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a. In all this, he becomes involved in the life of a young woman, pregnant, whose husband, an environmental radical, wants an abortion.

FROM:

Andrew Sullivan, "Obama’s Legacy Has Been Destroyed", New York Magazine May 18, 2018

Is (a) grammatical?

It is definitely understandable, but I don't like the way 'pregnant' is placed. I think it should be 'who is pregnant'.

If the 'a young woman' was the subject of the sentence that kind of thing would work, but in this case, it is not the subject of the sentence.

  • In adopting a certain style, a critic may be less concerned with flowing, perfectly grammatical English than making a point.. – Ronald Sole May 20 '18 at 9:00
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It is grammatical. It is a very abbreviated form of description, but I think it preserves the meaning. It also parallels the terse description of the husband.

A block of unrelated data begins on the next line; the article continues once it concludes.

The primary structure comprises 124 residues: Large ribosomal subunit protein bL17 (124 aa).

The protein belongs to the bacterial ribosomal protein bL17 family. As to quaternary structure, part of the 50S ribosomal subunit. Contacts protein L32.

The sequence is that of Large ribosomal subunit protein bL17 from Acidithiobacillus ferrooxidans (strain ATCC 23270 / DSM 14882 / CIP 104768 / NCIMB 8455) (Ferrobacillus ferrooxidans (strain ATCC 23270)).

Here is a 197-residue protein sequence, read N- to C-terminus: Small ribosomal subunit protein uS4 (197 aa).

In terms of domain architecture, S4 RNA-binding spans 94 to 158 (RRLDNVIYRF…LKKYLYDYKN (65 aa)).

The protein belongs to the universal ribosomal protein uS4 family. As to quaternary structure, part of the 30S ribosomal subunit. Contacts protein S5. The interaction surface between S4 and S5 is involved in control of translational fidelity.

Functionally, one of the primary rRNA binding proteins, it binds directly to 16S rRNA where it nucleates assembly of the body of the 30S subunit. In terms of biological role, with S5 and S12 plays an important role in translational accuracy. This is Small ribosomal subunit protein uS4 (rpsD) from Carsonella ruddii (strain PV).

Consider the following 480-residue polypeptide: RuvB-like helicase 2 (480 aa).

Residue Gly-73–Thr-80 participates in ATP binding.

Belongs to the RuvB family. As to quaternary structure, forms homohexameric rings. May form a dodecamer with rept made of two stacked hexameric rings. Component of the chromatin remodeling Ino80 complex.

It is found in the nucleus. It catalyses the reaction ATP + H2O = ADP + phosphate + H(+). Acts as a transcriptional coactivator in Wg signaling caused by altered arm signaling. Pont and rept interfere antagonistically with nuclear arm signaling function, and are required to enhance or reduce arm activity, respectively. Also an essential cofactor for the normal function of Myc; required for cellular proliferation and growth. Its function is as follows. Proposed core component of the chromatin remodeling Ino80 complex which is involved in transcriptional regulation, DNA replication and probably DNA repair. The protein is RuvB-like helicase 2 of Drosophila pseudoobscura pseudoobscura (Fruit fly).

I think he has done it that way because he is writing a short summary of the plot of the movie. (I also got the impression that he was writing in a rather staccato style to emphasise the bleakness of the movie -but that could just be me reading too much into it!)

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I think that the original phrase is totally correct.

pregnant is an adjective and it goes along with a name, woman. It got the same functionality than young in that sentence.

The sentence could be rewritten

In all this, he becomes involved in the life of a young pregnant woman, whose husband, an environmental radical, wants an abortion

In the original one, the term pregnant is between commas establishing a pause to remark the relevant fact that she was pregnant.

Your approach may be correct but it doesn't sound natural to me. Let me rewrite again

In all this, he becomes involved in the life of a woman, who is young and is pregnant, whose husband, who is an environmental radical, wants an abortion

Too bombastic.

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